Rather than acknowledging my body and mind were telling me they needed deep rest, not just the weekend off, I pushed on. And I paid a heavy price. But I was lucky because it could have been heavier. For other people it is heavier if they are unable to escape this cycle.
Coming Out the Other Side
Where am I now?
I am pleased to say I got that rest I needed (I took three months off to travel). I sought professional help in the guise of a therapist (not something I ever thought I would need) and other healthcare professionals.
I leaned on my wife and family for support rather than believing I had to do this all alone. I shared my struggle with friends.
I doubled down on my efforts to take my self-care practices seriously. I introduced new self-care techniques into my life (breathing techniques, formal meditation, as well as walking meditations). I now make this time a priority in my life.
I took, and continue to take, a hard look at my life to shed what was not serving me in a positive way. Peeling back layers of conditioning. Trying to understand myself more fully. Trying to identify and acknowledge triggers more acutely so I could explore what they might be telling me.
I now feel more energized. I got my spark back. I get excited about the things that used to excite me again, like music, writing, exercising, being in nature, and taking long walks.
In short, I feel like me again.
While I do not want to be defined by that singular experience, I also do not want to forget the lessons it holds. I want the experience to make me stronger, not break me. Part of that means accepting that this did happen to me. And it could happen to any of us. How I respond is now up to me. And I am determined to respond in a positive fashion by making changes that will serve me in future.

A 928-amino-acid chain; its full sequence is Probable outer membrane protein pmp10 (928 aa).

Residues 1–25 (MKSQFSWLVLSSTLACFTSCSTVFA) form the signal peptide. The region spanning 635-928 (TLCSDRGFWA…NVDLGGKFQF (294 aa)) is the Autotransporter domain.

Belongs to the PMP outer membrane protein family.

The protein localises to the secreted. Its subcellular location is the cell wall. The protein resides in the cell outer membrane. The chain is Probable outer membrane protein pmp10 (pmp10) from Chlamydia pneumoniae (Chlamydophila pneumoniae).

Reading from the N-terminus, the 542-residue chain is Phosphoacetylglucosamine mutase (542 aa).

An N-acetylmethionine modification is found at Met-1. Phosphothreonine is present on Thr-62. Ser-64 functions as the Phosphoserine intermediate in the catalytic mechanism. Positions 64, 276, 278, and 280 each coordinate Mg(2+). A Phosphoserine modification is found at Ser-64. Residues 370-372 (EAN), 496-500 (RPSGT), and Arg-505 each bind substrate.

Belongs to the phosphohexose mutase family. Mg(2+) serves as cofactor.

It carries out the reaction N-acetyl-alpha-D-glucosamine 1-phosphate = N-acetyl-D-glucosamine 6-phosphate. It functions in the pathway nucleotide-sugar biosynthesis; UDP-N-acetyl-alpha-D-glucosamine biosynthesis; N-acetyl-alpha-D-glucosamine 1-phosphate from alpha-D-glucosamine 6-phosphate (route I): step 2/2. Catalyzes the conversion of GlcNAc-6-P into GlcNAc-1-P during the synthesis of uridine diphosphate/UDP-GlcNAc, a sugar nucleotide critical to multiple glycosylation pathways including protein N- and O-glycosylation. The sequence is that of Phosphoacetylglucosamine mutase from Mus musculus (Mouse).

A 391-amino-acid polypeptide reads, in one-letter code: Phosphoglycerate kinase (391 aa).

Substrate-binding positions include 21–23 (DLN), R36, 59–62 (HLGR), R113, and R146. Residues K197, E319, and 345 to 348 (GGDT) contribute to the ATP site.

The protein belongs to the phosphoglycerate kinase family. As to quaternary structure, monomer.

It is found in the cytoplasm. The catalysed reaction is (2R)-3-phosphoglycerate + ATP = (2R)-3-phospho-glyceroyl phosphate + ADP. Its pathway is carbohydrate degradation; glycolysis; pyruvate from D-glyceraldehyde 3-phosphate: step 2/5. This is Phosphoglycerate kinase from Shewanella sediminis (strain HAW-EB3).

I was lucky. Others are not so fortunate.
Making Our Way in Life
The inconvenient truth is that life is struggle. Life can be hard. We will all face significant challenges. None of us can escape that.
Yours will be different than mine, but you will face your own demons at times.
So what can we do?
We can do our best to put one foot in front of the other and make progress—understanding that sometimes that progress will be slow, sometimes the steps forward will be small, sometimes we will also feel stuck. Sometimes just not losing ground is the win we need most.
We can try to learn lessons from the past but commit to the now. Focusing on developing our future selves. Focusing on supporting our future self. Focusing on being us.
We can celebrate our successes, large and small.
We can be grateful for all we have.
We can live a life of contribution, finding small ways to be of service to the world around us in our own unique way. We can find purpose and value in our days.
We can invest in our own development so we have the necessary internal tools to support us in living our best lives. We can adopt practices that support us living this type of life.
We can take our self-care seriously. Planning and making time for techniques that serve us. We can commit to protecting this time as the valuable investment it is, understanding that, to help and show up for others, we must first show up for ourselves.
We can lean on others when we need to. Not seeing this as a weakness to be avoided but as a necessary component of the human condition. We can lean into our ‘tribe.’
We can continue to learn and be curious about our own emotional state and feelings, asking ourselves questions: Why do we feel a certain way? What are our emotions telling us? Is this just a passing feeling or is it really trying to tell us something or protect us in some way?
We can get to know ourselves on a deeper level.
We can embrace the light, share our light, and be a light for others.
We can love and live the best way we know how.
We can try to make peace with the fact that to struggle is to be human. The journey isn’t easy for any of us, but there is much reward and joy to be found along the way.